Mase Welcome Back

Mase Welcome Back

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The career of a hip-hop artist is not unlike Cher’s farewell tour: it’ll continue on and on so long as the money keeps coming in. So when Mase—err, “Ma$e”—announced his retirement following the release of his 1999 sophomore slump, Double Up, claiming a vision instructed him to follow the Heavenly Father instead of Puff Daddy, you could practically hear a collective chuckle ripple through the entire industry. After all, Mase is no Jay-Z, currently the undisputed hip-hip champ. To his credit, Mase (a.k.a. Mason Durrell Betha) has spent the last half-a-decade working with inner-city youth and piously following his convictions, but did anyone actually think he wouldn’t be back? “The names have all changed since I’ve been around,” he slurs on his new single, “Welcome Back,” and he’s not just talking about P. Diddy; hip-hop stars are created overnight these days, including Bad Boy’s Loon, Mase’s unofficial lazy-rap replacement. Welcome Back is standard P. Diddy fare, with pumped ego posturing and self-back-patting galore: “Ooh, you know we need ya,” sings back-up singer Erica Dymakkus. It’s hard to believe Mase has been making the rounds as an “inspirational lecturer”—nothing seems to have changed for him save for some newfound self-aggrandizement. Hip-hop’s response to the post-9/11 world climate has been predictably hollow, if not wholly reticent, amounting to an endless string of chest-thumping comparisons to Osama bin Laden, and Mase’s “My Harlem Lullaby” is no exception. “I’m wanted in the world like I was Osama,” he says on the track, which snags its hook from Madonna’s “La Isla Bonita.” Sampling can be crafty, but “interpolating” is just plain lazy—“Keep It On” and “I Wanna Go” pilfer the melodies of Jermaine Stewart’s “We Don’t Have To Take Our Clothes Off” and Diana Ross’s “Do You Know Where You’re Going To,” respectively. Bonus points go to Mase and Diddy, however, for keeping things economical—there are no interludes and there are only two guest artists aside from Diddy himself. Trouble is, Mase can’t really carry a whole album by himself, so it’s a good thing he’s got God on his side. Let the chuckling begin.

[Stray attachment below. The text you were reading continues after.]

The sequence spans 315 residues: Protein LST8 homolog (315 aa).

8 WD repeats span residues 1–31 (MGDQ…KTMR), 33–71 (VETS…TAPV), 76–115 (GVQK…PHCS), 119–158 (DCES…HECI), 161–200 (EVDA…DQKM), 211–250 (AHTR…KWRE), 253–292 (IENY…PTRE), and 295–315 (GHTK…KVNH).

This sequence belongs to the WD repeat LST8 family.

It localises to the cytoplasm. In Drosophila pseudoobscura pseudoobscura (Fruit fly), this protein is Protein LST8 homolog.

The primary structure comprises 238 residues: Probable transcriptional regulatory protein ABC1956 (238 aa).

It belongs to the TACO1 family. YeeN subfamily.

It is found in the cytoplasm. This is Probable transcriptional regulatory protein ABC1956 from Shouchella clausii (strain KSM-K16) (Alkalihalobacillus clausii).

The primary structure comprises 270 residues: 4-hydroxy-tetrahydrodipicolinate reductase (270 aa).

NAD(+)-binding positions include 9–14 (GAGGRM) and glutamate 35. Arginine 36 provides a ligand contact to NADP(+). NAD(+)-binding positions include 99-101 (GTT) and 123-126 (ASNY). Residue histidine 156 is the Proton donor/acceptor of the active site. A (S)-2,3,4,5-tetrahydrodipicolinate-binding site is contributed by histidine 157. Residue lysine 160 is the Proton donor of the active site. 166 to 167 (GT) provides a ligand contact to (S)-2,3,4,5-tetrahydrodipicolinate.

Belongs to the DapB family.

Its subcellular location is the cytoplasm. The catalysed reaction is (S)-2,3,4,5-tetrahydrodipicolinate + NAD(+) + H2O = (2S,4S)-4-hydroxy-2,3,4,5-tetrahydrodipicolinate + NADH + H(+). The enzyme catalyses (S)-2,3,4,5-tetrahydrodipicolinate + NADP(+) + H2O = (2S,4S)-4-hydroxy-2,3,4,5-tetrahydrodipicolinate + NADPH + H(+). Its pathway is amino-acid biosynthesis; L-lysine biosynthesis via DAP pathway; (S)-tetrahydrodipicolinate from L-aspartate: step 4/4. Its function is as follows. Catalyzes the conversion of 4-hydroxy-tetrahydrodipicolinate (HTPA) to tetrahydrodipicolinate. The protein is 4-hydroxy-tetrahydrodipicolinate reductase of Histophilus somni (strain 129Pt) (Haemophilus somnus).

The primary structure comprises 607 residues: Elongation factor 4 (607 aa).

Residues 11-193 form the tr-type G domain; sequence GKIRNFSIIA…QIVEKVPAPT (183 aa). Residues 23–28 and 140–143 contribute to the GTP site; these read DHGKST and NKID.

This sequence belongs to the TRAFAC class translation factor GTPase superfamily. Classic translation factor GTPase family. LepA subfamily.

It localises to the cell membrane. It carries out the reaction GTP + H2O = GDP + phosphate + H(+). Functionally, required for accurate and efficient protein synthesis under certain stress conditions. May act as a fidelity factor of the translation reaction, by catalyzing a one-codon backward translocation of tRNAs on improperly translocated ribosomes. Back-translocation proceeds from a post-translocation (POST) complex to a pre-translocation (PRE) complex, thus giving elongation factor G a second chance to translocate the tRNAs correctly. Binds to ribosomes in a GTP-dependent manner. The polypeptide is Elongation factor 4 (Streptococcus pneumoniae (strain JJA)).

Release Date
August 14, 2004
Label
Bad Boy
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